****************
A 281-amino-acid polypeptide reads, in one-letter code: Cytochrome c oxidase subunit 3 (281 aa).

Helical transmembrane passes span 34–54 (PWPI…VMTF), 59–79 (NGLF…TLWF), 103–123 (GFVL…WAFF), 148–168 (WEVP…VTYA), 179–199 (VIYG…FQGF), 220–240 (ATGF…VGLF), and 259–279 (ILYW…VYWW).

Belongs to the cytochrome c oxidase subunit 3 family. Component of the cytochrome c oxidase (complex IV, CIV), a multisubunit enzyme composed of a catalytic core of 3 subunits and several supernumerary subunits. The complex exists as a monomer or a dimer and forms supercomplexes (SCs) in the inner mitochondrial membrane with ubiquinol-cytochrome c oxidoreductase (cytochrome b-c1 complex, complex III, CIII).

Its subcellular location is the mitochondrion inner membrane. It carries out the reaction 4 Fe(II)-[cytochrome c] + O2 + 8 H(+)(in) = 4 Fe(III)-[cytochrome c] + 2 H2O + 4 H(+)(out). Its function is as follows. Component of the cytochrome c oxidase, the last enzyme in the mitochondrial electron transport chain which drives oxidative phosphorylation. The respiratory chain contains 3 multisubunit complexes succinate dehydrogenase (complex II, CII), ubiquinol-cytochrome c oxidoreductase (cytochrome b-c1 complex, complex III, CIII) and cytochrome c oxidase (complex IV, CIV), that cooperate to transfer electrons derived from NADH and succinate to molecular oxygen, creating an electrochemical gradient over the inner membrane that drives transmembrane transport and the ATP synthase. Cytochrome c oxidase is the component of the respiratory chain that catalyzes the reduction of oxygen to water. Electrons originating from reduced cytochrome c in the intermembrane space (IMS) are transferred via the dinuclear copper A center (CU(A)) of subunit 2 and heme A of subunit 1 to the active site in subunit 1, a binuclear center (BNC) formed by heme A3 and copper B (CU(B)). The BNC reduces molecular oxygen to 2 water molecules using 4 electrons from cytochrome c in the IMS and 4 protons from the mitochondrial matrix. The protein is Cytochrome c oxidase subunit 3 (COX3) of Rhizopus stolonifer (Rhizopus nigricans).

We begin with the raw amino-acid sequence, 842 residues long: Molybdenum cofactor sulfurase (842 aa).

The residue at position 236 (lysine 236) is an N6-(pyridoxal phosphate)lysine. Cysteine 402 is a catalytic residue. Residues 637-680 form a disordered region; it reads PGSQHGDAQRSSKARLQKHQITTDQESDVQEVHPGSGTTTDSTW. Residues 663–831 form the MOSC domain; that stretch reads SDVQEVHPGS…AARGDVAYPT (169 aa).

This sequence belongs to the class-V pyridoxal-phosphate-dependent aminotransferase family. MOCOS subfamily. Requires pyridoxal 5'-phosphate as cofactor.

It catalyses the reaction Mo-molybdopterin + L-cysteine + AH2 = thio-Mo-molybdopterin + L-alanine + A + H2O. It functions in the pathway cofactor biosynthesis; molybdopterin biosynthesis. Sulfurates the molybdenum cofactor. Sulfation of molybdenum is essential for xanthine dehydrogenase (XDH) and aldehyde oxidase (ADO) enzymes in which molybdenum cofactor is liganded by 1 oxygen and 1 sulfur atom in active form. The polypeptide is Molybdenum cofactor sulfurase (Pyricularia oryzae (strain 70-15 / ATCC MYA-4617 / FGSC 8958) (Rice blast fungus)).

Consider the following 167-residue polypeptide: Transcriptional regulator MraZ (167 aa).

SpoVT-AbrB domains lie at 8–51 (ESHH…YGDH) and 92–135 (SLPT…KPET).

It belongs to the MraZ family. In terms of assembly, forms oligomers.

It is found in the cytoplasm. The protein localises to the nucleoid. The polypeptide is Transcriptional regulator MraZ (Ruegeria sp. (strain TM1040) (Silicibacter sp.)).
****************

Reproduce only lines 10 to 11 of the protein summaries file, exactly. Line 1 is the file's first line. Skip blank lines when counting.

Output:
SpoVT-AbrB domains lie at 8–51 (ESHH…YGDH) and 92–135 (SLPT…KPET).

It belongs to the MraZ family. In terms of assembly, forms oligomers.